Hate crime is a particularly pernicious form of criminal behaviour that has significant impacts upon victims, their families and wider communities. In this substantially revised and updated edition the book examines the nature, extent and harms of hate crime, and the effectiveness of criminal justice responses to it. It covers racist, religiously motivated, homophobic, disablist and transphobic hate crime, as well as other forms of targeted victimisation such as gendered hostility, elder abuse, attacks upon alternative subcultures and violence against sex workers and the homeless. The book also assesses the complexities and controversies surrounding hate crime legislation and policy-making, as well as the continuing challenges associated with the policing of hate.
The second edition features expanded discussions of international perspectives and contemporary topics such as online hate and cyberbullying, as well as numerous case studies covering issues such as lone wolf extremists, Islamophobia, asylum seekers and the far right. The book contains a range of links to online material that accompany the extensive lists of further reading in each chapter.
Chapter 5: Transphobic Hate Crime
Transphobic Hate Crime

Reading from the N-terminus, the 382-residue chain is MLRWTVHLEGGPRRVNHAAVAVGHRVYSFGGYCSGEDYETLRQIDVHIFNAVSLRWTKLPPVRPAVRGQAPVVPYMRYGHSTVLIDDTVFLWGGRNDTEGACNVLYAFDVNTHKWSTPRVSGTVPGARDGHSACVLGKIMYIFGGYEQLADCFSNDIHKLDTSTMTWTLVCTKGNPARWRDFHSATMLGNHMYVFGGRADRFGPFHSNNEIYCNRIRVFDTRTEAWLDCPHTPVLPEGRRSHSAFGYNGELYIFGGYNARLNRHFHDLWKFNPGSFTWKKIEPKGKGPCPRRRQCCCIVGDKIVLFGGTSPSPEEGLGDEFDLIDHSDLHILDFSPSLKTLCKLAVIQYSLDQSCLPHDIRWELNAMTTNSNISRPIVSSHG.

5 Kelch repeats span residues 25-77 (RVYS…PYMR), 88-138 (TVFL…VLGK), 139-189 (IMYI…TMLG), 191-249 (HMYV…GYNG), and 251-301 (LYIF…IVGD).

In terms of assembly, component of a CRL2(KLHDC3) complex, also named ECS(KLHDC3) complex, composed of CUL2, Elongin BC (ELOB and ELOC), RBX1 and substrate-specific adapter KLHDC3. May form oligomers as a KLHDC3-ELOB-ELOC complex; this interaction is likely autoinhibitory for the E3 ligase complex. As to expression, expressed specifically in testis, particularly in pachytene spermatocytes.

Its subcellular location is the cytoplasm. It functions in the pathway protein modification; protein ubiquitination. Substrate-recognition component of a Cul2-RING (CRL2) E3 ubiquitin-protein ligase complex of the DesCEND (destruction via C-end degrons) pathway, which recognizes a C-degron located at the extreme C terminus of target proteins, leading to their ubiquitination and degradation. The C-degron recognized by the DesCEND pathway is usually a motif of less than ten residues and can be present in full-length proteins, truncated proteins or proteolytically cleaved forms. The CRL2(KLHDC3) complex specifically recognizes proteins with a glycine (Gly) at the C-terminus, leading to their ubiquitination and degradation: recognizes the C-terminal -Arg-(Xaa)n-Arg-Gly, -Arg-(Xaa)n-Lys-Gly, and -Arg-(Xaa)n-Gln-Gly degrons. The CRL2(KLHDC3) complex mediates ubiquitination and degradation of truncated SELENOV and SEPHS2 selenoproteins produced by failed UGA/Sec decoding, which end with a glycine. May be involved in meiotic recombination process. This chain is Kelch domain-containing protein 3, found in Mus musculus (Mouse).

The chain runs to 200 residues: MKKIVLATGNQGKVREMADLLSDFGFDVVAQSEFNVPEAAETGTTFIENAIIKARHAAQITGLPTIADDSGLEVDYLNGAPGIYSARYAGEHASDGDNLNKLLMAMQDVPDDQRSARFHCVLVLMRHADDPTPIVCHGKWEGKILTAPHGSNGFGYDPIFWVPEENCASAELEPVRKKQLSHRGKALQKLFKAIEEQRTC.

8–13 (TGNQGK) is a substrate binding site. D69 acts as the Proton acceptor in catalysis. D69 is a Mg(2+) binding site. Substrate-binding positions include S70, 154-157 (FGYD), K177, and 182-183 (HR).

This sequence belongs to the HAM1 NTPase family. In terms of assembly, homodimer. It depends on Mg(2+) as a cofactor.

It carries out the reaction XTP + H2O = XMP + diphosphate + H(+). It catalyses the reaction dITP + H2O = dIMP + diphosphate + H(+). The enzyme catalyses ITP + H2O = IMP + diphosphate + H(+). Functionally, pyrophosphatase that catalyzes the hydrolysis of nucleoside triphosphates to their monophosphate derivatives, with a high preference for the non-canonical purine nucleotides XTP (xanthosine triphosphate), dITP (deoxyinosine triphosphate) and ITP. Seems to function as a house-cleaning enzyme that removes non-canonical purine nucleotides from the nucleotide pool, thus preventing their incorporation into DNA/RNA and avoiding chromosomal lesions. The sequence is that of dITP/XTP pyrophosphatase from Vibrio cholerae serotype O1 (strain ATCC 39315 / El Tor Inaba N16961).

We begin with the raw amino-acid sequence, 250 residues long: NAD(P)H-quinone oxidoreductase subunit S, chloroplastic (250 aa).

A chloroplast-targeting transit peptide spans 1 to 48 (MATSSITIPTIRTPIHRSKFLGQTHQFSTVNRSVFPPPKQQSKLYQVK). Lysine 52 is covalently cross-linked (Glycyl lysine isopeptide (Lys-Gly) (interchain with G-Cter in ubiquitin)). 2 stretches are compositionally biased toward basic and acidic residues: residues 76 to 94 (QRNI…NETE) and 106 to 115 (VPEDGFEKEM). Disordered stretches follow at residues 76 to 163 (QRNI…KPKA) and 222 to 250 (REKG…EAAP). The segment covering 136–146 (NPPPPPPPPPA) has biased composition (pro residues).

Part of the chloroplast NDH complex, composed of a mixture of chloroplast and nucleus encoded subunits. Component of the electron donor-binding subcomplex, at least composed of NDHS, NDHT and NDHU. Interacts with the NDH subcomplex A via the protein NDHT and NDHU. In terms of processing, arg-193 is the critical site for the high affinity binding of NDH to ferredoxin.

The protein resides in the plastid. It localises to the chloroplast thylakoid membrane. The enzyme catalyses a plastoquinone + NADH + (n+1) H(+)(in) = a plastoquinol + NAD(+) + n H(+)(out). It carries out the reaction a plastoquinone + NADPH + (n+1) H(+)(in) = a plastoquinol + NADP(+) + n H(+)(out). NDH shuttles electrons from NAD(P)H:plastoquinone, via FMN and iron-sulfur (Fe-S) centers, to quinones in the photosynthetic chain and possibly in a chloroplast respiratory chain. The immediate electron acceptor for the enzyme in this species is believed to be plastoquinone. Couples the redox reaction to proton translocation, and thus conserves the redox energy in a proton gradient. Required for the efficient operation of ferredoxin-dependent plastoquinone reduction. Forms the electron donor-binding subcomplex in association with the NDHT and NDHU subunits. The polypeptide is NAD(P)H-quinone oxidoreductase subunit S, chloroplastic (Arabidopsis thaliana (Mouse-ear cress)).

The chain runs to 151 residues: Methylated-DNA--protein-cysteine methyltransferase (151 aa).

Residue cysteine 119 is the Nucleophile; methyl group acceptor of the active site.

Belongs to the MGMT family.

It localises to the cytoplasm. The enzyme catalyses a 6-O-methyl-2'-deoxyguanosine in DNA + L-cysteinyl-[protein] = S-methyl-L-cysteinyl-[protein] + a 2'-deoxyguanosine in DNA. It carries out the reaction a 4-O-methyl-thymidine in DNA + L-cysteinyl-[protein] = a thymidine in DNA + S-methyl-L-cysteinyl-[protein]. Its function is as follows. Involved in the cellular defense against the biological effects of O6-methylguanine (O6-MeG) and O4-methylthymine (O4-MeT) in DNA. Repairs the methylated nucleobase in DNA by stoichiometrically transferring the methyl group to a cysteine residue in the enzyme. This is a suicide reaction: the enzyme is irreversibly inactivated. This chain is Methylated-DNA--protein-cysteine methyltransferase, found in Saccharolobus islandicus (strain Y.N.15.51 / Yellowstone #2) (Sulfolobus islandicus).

This chapter discusses transphobic hate crime, which, despite being one of the recognised ‘five strands’ of monitored hate crime, has received comparatively little scholarly attention. The chapter begins by discussing the complexities of gender and gender identity, and outlines some of the key debates relevant to the analyses of the nature of transphobic victimisation that follow. It then proceeds by examining the intersection of gender with sex and sexuality, and assesses the importance of their complex relationship within the context of understanding the rationale behind perpetrators’ actions. Following a necessarily brief summary of these theoretical ideas (and those relating to queer and feminist theory) the chapter examines the nature and extent of hate crimes where the victim is a ...